There must have been a catalyst for the stories - there must have been god-like beings or something of that nature to influence people EVERYWHERE to say "hey, gods, right?"

If something catastrophic (like our imaginary modern-day civilization collapse) were to happen, would you or would you not relate the story as accurately as possible to your son? Wouldn't he do the same with his? Sure, his understanding is far more limited than yours and so the story might be described in a different way, but the nature of the story would remain the same.

And since the nature of the stories implies beings of advanced technology and, frankly, few morals, why assume they are just bull?



posted on Apr, 20 2008 @ 02:51 PM
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If you are standing in a field with a group of hunters and a storm cloud comes over.

It starts to rain and suddenly a thunder bolt comes out of the sky and fries the guy to your right.

How do you explain that?

How do you explain that your son is healthy while a neighbors is deformed?

That your mother lived until old but your father dropped dead one day?

That you see colors in the sky (rainbow)?

Spirits/gods/demons whatever

People are imaginative and they come up with ideas, even today we see that, this board has lots of imaginative people and some are probably superstitious.

There doesn't have to be a factual basis for a myth. We see that into days world.

Ancient literature has more than historical record, there is legend, myth and religious comment.



posted on Apr, 20 2008 @ 02:59 PM
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Originally posted by Hanslune
If you are standing in a field with a group of hunters and a storm cloud comes over.

It starts to rain and suddenly a thunder bolt comes out of the sky and fries the guy to your right.

How do you explain that?

How do you explain that your son is healthy while a neighbors is deformed?

That your mother lived until old but your father dropped dead one day?

That you see colors in the sky (rainbow)?

Spirits/gods/demons whatever

People are imaginative and they come up with ideas, even today we see that, this board has lots of imaginative people and some are probably superstitious.

There doesn't have to be a factual basis for a myth. We see that into days world.

Ancient literature has more than historical record, there is legend, myth and religious comment.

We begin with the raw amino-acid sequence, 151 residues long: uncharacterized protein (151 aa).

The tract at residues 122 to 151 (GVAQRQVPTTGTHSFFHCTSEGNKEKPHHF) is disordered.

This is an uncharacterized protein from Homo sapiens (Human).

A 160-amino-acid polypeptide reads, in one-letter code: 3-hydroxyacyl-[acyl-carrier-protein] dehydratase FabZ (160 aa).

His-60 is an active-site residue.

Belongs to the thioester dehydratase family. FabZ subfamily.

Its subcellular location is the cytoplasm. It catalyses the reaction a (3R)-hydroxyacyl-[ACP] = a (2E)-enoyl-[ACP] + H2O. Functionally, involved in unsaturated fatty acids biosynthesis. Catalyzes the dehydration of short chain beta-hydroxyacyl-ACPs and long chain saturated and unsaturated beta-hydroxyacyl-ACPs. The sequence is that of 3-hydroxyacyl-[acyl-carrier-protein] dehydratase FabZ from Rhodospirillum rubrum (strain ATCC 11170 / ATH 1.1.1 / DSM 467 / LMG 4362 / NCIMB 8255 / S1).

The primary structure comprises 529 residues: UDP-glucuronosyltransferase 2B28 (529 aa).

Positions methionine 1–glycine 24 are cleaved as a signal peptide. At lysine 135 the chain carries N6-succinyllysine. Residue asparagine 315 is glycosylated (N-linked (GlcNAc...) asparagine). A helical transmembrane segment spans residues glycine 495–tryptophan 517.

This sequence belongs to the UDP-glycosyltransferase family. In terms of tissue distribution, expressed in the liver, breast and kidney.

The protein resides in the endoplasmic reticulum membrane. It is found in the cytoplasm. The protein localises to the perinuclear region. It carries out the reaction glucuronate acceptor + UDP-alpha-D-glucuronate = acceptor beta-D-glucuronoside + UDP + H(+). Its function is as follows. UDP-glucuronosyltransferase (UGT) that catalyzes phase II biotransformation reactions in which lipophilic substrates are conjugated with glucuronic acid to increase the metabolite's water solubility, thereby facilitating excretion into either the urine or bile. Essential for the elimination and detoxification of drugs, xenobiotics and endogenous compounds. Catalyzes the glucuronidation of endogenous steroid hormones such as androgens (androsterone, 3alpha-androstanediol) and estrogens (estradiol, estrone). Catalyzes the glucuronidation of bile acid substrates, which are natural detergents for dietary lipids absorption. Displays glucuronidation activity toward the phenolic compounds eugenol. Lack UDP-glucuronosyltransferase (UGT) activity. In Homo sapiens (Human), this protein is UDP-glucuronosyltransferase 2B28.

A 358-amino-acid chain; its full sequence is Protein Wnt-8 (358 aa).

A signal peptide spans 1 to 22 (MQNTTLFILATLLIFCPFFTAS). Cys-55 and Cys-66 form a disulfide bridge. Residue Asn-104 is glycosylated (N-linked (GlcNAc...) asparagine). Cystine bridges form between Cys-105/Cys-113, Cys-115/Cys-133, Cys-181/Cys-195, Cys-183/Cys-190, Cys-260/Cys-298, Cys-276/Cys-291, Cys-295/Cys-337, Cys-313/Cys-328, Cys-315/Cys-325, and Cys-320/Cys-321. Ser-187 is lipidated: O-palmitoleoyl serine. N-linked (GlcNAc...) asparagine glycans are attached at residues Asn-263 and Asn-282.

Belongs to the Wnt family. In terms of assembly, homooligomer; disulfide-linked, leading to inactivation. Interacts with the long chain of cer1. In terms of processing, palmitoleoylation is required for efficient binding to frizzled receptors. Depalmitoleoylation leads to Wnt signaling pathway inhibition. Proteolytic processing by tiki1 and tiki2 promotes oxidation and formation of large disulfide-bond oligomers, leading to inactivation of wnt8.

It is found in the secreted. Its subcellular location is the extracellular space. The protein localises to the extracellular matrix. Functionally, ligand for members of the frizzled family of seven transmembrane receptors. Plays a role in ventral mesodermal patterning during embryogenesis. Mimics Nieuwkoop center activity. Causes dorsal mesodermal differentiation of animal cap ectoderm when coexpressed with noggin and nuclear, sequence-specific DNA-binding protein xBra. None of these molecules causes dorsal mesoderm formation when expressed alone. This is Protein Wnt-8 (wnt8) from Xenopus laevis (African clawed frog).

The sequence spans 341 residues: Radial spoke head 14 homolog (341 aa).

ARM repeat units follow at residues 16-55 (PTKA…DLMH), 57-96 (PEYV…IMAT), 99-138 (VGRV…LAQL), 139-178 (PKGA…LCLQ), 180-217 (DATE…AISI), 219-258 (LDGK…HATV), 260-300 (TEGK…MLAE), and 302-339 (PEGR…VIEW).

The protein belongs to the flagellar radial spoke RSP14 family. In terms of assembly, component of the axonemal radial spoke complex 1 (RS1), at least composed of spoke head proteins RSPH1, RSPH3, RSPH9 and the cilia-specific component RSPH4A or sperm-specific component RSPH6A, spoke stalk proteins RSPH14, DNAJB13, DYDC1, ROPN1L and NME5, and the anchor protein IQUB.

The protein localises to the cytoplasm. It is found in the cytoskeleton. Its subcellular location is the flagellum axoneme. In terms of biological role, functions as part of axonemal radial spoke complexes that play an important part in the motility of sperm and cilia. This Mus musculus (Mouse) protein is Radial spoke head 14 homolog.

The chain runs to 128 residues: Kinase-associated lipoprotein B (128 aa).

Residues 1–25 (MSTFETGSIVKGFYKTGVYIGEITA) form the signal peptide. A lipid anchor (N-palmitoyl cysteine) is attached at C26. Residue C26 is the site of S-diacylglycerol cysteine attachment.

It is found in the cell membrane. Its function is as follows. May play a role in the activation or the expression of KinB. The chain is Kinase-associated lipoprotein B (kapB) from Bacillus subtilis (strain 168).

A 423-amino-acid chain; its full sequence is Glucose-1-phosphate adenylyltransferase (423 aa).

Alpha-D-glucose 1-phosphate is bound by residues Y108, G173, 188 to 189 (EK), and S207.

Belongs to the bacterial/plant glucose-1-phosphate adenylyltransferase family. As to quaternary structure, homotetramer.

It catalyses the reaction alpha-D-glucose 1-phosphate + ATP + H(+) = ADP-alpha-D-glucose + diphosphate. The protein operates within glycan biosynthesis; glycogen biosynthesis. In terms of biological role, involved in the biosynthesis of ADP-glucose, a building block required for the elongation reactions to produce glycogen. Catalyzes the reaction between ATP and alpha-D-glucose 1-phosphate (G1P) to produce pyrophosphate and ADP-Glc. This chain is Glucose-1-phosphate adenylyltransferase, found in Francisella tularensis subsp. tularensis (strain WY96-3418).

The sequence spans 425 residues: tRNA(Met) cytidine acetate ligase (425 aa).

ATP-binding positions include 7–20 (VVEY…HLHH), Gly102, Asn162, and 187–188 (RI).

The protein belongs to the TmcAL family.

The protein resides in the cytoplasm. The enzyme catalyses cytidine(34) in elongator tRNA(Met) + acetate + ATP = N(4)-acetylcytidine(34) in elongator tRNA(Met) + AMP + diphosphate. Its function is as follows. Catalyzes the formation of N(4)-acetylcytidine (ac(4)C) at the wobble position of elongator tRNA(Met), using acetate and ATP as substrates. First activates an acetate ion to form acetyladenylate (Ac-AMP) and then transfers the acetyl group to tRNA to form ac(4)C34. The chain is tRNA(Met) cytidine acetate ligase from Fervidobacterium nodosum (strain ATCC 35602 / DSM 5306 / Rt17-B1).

Yeah? That's interesting, because I imagine the very earliest religions were something like that.

Well, maybe anyway. Who knows. I'm not saying their has to be a factual basis for myths (the book of job, for instance, is obviously complete fiction. Who would have been doing the reporting?) but that is a fable to explain why god does bad things. Because it had to be justified.

But don't you think there are a few quite specific things that wouldn't be randomly generated by an imagination after your friend got struck by lightning? Like Dian Chect crafting a working mechanical arm for the High King of Ireland? Like vimanas? Like sound-seeking missiles? Like the ark of the covenant?

Come on! Are you really telling me that from trying to explain the weather men got to imaging genetic engineering, space travel and omnipotent gods? That they basically invented high technology in their heads?

How could you envisage something with which you had no comparison, however vague? And then go on to explain the ins and outs of it?



posted on Apr, 20 2008 @ 03:12 PM
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Howdy CCB

Haven't heard of the arm, got any more info on that?

You are interpreting "magic" with a modern technological eye. If you are referring to Sitchin stuff, no that is made up translations. "magic" can be made to sound very technical if you are so directed.

The problem is - where is this technology?

As the police have long known, human testimony is not reliable that is why they go with technological evidence when the can.